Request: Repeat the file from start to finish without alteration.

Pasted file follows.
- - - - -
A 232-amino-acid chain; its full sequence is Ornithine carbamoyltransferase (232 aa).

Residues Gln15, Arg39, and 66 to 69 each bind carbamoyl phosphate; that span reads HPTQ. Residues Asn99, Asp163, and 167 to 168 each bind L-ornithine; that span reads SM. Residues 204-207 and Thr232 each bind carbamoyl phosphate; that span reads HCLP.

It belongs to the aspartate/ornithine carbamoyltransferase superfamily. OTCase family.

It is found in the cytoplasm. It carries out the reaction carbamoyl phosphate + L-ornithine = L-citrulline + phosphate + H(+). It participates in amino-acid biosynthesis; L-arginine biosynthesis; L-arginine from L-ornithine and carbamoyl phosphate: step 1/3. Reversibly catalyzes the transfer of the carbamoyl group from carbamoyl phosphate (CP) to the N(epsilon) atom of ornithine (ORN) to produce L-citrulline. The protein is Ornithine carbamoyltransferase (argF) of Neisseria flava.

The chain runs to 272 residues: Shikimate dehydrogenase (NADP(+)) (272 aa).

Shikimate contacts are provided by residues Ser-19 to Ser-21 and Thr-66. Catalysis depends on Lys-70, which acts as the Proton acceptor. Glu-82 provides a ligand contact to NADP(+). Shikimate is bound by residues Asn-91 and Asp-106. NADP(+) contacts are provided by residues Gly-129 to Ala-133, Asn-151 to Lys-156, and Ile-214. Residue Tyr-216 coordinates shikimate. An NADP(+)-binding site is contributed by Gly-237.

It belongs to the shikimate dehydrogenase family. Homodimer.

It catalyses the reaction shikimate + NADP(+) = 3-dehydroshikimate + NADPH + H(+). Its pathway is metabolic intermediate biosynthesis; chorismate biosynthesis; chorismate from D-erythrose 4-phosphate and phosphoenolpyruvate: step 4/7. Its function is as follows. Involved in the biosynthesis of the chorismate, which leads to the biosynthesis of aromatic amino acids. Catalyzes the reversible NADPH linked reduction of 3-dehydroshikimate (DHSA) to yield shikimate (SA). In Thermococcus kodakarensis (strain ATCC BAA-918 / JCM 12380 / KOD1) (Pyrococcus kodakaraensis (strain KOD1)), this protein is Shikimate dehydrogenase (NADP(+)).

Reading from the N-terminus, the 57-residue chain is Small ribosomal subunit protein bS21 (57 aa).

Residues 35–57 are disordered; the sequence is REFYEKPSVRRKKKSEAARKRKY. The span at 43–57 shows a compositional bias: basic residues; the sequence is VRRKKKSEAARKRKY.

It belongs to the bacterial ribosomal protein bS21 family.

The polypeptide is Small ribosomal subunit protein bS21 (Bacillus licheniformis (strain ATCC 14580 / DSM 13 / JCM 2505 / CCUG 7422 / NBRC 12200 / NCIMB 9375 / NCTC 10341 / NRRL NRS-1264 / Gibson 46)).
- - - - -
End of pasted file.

A 232-amino-acid chain; its full sequence is Ornithine carbamoyltransferase (232 aa).

Residues Gln15, Arg39, and 66 to 69 each bind carbamoyl phosphate; that span reads HPTQ. Residues Asn99, Asp163, and 167 to 168 each bind L-ornithine; that span reads SM. Residues 204-207 and Thr232 each bind carbamoyl phosphate; that span reads HCLP.

It belongs to the aspartate/ornithine carbamoyltransferase superfamily. OTCase family.

It is found in the cytoplasm. It carries out the reaction carbamoyl phosphate + L-ornithine = L-citrulline + phosphate + H(+). It participates in amino-acid biosynthesis; L-arginine biosynthesis; L-arginine from L-ornithine and carbamoyl phosphate: step 1/3. Reversibly catalyzes the transfer of the carbamoyl group from carbamoyl phosphate (CP) to the N(epsilon) atom of ornithine (ORN) to produce L-citrulline. The protein is Ornithine carbamoyltransferase (argF) of Neisseria flava.

The chain runs to 272 residues: Shikimate dehydrogenase (NADP(+)) (272 aa).

Shikimate contacts are provided by residues Ser-19 to Ser-21 and Thr-66. Catalysis depends on Lys-70, which acts as the Proton acceptor. Glu-82 provides a ligand contact to NADP(+). Shikimate is bound by residues Asn-91 and Asp-106. NADP(+) contacts are provided by residues Gly-129 to Ala-133, Asn-151 to Lys-156, and Ile-214. Residue Tyr-216 coordinates shikimate. An NADP(+)-binding site is contributed by Gly-237.

It belongs to the shikimate dehydrogenase family. Homodimer.

It catalyses the reaction shikimate + NADP(+) = 3-dehydroshikimate + NADPH + H(+). Its pathway is metabolic intermediate biosynthesis; chorismate biosynthesis; chorismate from D-erythrose 4-phosphate and phosphoenolpyruvate: step 4/7. Its function is as follows. Involved in the biosynthesis of the chorismate, which leads to the biosynthesis of aromatic amino acids. Catalyzes the reversible NADPH linked reduction of 3-dehydroshikimate (DHSA) to yield shikimate (SA). In Thermococcus kodakarensis (strain ATCC BAA-918 / JCM 12380 / KOD1) (Pyrococcus kodakaraensis (strain KOD1)), this protein is Shikimate dehydrogenase (NADP(+)).

Reading from the N-terminus, the 57-residue chain is Small ribosomal subunit protein bS21 (57 aa).

Residues 35–57 are disordered; the sequence is REFYEKPSVRRKKKSEAARKRKY. The span at 43–57 shows a compositional bias: basic residues; the sequence is VRRKKKSEAARKRKY.

It belongs to the bacterial ribosomal protein bS21 family.

The polypeptide is Small ribosomal subunit protein bS21 (Bacillus licheniformis (strain ATCC 14580 / DSM 13 / JCM 2505 / CCUG 7422 / NBRC 12200 / NCIMB 9375 / NCTC 10341 / NRRL NRS-1264 / Gibson 46)).